From an editorial Friday in the Dallas Morning News:
The most endearing part of buying Girl Scout cookies is that moment a youngster looks you in the eye, manages a smile and musters the courage to make the sales pitch.
Who could say no?
“I already bought some” feels like such a lame excuse. There’s always room in the freezer for another box of Thin Mints, right?
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The exception might be when the gaggle of girls in the grocery store lobby pops the question in unison. Unfair? A bit. Still, it’s Americana, and we’d rather have the little darlings there than not.
It’s with this sense of sentimentality that we heard the news about sales of Girl Scout cookies going online. Will it obliterate the personal touch? Will the appification of America separate the generations further?
Here’s hoping the answer is “no” to both. The truth is, there’s more to be gained by allowing young entrepreneuers to hone sales and marketing skills with the most modern tools. It would be a weird message to forbid them from competing in the mushrooming e-commerce world. They know that’s where fortunes are made, and they might as well get started early.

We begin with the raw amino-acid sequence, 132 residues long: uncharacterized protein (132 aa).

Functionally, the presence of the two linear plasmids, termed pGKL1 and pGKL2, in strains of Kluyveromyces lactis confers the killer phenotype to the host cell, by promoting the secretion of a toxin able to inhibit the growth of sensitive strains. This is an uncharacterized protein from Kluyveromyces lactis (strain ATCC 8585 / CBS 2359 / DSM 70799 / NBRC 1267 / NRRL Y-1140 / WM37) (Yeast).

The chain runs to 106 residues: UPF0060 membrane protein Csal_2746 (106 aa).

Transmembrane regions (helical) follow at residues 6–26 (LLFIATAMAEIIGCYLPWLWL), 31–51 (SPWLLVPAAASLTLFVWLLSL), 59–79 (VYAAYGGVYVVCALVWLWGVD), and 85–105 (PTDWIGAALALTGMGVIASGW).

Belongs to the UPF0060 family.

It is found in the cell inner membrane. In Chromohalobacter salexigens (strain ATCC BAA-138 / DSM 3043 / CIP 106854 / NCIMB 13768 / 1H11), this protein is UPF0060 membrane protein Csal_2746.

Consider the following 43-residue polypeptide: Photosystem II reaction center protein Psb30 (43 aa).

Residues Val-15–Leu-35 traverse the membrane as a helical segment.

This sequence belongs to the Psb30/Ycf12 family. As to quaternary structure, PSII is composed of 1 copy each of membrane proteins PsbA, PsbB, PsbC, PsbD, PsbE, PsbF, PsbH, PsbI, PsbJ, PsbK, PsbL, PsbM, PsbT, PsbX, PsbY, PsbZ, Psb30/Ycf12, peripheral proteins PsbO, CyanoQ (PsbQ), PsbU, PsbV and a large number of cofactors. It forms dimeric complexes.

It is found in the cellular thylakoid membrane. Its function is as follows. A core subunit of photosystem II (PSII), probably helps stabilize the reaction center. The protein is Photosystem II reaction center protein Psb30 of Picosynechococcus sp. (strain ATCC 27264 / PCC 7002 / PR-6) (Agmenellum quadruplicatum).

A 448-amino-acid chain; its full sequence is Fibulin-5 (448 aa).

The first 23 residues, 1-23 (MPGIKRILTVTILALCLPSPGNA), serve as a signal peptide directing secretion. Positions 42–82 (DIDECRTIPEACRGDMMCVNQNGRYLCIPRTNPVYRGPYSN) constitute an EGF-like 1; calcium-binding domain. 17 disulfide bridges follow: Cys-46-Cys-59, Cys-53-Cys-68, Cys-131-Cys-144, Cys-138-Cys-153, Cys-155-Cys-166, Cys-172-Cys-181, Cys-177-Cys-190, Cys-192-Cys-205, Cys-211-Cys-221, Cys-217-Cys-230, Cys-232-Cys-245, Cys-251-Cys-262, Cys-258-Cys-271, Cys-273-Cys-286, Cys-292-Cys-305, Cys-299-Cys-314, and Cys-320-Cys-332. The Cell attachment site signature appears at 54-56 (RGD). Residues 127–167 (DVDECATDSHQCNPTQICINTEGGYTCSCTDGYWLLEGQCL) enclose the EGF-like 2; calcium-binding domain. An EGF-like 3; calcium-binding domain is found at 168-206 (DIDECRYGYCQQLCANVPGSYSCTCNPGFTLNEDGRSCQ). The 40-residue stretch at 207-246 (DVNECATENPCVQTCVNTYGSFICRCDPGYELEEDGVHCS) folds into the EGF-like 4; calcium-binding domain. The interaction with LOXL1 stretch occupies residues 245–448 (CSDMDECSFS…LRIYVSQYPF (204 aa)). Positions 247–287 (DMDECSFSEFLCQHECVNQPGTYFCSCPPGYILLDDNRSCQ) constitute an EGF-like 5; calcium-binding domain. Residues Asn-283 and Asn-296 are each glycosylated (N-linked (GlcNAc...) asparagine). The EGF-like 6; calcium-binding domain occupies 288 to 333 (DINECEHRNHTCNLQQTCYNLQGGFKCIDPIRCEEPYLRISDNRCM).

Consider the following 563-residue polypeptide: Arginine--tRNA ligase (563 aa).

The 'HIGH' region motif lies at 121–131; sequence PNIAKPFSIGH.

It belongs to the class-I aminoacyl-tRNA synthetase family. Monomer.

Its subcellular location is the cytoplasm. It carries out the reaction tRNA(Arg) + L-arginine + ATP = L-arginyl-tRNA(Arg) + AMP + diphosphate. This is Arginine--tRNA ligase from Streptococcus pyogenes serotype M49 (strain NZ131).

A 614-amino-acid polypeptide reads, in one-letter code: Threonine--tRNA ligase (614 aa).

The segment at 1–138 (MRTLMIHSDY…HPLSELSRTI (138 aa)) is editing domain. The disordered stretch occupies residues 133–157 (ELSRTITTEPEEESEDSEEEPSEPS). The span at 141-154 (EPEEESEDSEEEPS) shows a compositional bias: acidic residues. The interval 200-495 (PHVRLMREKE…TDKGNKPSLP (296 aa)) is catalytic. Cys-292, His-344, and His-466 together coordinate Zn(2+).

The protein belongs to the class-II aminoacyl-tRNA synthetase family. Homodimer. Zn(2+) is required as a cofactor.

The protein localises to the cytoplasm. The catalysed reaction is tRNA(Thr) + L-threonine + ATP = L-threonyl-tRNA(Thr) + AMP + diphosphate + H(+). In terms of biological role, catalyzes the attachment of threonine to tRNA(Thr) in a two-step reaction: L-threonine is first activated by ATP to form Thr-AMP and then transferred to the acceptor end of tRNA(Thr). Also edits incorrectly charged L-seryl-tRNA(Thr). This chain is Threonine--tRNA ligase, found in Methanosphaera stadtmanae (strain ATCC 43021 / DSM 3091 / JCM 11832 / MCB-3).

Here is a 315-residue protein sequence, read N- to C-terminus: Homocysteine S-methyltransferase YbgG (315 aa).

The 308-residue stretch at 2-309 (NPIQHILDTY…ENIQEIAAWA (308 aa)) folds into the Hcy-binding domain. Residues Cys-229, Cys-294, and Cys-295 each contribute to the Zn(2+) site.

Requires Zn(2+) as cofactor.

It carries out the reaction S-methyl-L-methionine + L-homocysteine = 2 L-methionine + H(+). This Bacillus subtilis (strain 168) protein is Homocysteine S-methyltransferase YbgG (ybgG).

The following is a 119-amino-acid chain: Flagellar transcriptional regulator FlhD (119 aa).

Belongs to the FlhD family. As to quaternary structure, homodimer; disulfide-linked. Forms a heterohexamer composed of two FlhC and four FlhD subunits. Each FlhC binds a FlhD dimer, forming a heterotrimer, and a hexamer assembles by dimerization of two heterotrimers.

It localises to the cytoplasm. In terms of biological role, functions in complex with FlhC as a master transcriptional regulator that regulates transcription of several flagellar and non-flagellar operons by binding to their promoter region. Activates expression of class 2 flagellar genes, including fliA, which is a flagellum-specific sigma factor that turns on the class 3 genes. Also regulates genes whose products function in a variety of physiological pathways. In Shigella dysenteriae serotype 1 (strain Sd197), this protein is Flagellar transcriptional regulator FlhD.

You can schedule a doctor or barber house call with an app. You can order delivery of “prescription” eyeglasses or made-to-order pizza. You can order a new car without talking to a human being. You can shop for a mate.
Now Do-si-dos will be just a click away, as they should be. To peddle them, the Girls Scouts will be able to customize their own sales sites on the organization’s new “Digital Cookie” platform. Lucky buyers may even get an “evite” directing them to a girl’s secure site.
Actually, the Girl Scouts may have had little choice in putting cookie sales online. The Internet is drunk with secondary market sellers who buy up boxes of cookies in season and resell them later to customers who can’t tolerate Thin Mint withdrawal pangs in the fall.
Take a look at Amazon or eBay, among other sites. Could you believe an asking price of $39.99 for a “new” box of Tagalongs? Just how old are those cookies, and just where have they been – in some moldy Bosnian warehouse? Yeeech!
The Girl Scouts shouldn’t be content to compete with their own stale products.
We hope the digital option doesn’t mean that Girl Scouts will pull back on door-to-door sales or grocery store gaggles.
That’s a great way for neighbors to stay in touch in our compartmentalized world. The Scouts might as well spread their evites that way, too. But please, they should never completely do away with cookie delivery by the Scouts themselves.
It would be an app too far if Thin Mints showed up via an Uber driver.